Above all, Auslander values creativity. He demonstrates this through his musical alter-ego, “Mr. A-LO.” He has copyrighted more than 20 math songs to the tunes of popular music. Taking part in the Imagination Foundation’s Global Cardboard Challenge to design and build creations with cardboard, Auslander's fifth-graders created a cardboard ISTEP Arcade used to review state test math skills. He also has a blog, “Learning Rocks Outside Box.”

Jeff Peterson, seventh-grade science teacher, Center Grove Middle School, Greenwood. As a classroom teacher, Peterson strives to make his science lab a dynamic, 21st-century learning environment for his students. In 2011, Peterson spent five months teaching in India as a Fulbright Exchange Teacher. He was voted the Indiana Computer Educators Teacher of the Year for 2009 and was an IPL Golden Apple Award recipient in 2010.

He completed his master's in educational technology at the IU School of Education at IUPUI, and he uses technology to provide a new framework where he can rethink his instruction, assessments and student learning. Peterson says the use of technology allows him to go beyond the science textbook and the classroom while empowering him with an influential lever for change.

Before becoming a science teacher at Center Grove in 2001, Peterson worked as an area manager at the Indianapolis Zoological Society. He has received many other awards during his career, including the Armstrong Teacher Educator award from the IU School of Education for 2009-10, the Center Grove Education Foundation 2009 Outstanding Faculty Award, as well as numerous grants from the Center Grove Education Foundation.

Troy Cockrum, middle school language arts teacher, St. Thomas Aquinas School in Indianapolis. Cockrum conducts training and consulting across the country, specializing in incorporating technology into the classroom, especially through Google Apps for Education and Flipped Learning. In 2011, he was invited to attend the Google Teacher Academy and became a Google Certified Teacher.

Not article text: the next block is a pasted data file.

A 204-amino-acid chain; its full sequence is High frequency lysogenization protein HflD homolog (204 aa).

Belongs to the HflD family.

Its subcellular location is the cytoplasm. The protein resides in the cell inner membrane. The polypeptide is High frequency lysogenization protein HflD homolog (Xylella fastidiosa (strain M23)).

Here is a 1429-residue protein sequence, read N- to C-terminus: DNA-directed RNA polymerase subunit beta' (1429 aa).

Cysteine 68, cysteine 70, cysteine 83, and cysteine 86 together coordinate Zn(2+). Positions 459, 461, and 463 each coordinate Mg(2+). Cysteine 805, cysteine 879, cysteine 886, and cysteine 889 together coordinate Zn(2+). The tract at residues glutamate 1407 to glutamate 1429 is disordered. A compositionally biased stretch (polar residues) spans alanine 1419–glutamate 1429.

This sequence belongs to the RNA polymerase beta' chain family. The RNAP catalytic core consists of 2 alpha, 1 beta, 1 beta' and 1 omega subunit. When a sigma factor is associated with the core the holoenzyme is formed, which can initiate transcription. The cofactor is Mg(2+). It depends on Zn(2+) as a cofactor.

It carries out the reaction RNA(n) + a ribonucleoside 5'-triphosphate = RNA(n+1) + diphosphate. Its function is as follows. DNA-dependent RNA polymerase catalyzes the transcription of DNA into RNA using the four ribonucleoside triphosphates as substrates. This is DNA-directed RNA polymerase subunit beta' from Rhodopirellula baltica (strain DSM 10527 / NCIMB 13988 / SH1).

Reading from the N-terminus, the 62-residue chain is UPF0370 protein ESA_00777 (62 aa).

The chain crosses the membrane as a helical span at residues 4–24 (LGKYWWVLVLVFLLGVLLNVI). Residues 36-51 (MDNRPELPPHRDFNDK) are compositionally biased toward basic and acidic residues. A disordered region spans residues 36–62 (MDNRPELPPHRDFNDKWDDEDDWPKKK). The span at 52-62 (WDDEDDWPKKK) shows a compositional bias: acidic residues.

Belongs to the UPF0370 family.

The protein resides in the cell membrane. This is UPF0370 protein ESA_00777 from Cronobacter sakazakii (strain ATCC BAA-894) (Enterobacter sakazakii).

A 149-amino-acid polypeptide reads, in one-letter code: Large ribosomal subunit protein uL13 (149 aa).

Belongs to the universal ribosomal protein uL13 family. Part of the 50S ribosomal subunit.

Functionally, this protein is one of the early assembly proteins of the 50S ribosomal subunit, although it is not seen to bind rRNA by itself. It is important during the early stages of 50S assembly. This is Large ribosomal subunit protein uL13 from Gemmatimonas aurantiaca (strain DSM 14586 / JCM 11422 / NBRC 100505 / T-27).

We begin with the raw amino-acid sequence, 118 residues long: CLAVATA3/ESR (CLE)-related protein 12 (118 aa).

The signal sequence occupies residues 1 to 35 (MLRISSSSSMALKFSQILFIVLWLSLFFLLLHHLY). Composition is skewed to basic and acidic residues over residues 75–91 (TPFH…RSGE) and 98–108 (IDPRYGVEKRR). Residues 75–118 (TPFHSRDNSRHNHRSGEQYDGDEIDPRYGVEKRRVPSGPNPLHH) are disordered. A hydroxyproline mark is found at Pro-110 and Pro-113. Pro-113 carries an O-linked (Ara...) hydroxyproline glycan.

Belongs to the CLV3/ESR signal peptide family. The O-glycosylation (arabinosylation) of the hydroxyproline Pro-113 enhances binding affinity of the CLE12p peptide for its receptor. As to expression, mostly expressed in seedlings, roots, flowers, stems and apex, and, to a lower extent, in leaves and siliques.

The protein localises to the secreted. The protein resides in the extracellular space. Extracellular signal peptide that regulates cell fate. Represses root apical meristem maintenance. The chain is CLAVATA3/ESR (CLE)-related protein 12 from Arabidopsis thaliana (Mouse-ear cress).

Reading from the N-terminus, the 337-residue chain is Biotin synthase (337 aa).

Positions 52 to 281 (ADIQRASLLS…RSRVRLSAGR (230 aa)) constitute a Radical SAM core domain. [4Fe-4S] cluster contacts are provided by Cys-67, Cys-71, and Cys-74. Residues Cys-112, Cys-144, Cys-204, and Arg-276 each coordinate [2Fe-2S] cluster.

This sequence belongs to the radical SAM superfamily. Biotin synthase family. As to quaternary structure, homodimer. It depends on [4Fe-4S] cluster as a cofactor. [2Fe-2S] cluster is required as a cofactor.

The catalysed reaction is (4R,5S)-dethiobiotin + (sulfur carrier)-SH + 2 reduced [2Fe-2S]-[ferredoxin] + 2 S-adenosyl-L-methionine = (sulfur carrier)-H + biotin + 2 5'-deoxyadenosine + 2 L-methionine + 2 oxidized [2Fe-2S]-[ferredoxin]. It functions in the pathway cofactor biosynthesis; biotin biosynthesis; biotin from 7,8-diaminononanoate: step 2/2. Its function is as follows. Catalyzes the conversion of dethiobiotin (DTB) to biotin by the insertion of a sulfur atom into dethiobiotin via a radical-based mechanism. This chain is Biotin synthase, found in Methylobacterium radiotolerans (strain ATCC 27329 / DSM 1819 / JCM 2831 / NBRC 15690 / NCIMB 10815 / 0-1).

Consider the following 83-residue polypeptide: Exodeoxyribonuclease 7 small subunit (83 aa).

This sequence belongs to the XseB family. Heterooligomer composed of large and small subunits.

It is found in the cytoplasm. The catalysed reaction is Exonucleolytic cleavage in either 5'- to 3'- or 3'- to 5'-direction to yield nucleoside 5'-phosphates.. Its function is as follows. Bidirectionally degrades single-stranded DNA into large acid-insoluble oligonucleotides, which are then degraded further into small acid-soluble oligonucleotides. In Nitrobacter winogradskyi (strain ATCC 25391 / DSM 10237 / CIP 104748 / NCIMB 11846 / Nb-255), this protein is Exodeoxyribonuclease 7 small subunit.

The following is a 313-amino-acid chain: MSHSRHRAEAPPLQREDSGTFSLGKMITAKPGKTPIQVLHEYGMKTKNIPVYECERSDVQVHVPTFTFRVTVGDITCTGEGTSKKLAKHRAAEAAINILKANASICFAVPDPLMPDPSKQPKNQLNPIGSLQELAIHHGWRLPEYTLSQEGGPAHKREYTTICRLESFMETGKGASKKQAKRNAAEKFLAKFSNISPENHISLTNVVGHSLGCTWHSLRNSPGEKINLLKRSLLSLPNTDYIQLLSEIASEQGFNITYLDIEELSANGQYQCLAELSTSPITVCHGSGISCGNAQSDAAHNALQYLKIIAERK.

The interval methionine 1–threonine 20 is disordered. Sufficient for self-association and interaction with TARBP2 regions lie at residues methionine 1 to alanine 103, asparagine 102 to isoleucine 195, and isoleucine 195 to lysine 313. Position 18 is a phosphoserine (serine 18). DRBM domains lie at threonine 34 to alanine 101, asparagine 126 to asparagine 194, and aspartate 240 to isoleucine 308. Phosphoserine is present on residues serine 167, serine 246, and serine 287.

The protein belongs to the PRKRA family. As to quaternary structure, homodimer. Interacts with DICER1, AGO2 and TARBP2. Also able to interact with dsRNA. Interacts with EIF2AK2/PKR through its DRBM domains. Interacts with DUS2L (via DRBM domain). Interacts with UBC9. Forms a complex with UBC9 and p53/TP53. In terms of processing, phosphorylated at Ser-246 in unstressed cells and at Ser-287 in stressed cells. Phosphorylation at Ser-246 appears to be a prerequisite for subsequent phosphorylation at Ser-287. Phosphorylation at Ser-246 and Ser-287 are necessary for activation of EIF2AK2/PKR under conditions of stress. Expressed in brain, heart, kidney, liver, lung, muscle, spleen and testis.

He is also a member of the Flipped Learning Network Cadre, educators endorsed by the Flipped Learning Network to train and present on Flipped Learning; he also hosts the weekly Flipped Learning Podcast on the EdReach Network.  He recently published a chapter in the book "Flipped 2.0: Practical Strategies for Flipping Your Classroom" and has another book to be released this winter, "Flipping Your English Class to Reach All Learners: Strategies and Lesson Plans."

The Jacobs Teacher Educator Award became possible though a $1 million gift from the late Barbara B. Jacobs. Her previous philanthropy established the Jacobs Chair in Education and Technology in 1998. For more information, visit the Jacobs Teacher Educators website or the Jacobs Teacher Educators' Facebook page.

Related Links

From left, Tom Brush, the Barbara B. Jacobs Chair in Education and Technology; Troy Cockrum, language arts teacher, St. Thomas Aquinas School, Indianapolis; Mary Kolf Tapia, art specialist, Lyon Elementary School, Glenview, Ill.; Steve Auslander, fifth-grade teacher, Allisonville Elementary School, Indianapolis; and Jeff Peterson, science teacher, Center Grove Middle School, Greenwood.

From left, Tom Brush, the Barbara B. Jacobs Chair in Education and Technology; Troy Cockrum, language arts teacher, St. Thomas Aquinas School, Indianapolis; Mary Kolf Tapia, art specialist, Lyon Elementary School, Glenview, Ill.; Steve Auslander, fifth-grade teacher, Allisonville Elementary School, Indianapolis; and Jeff Peterson, science teacher, Center Grove Middle School, Greenwood.

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Media Contacts

Chuck Carney

  • IU School of Education
  • Office 812-856-8027
  • ccarney@indiana.edu
  • @ IUSchoolofEd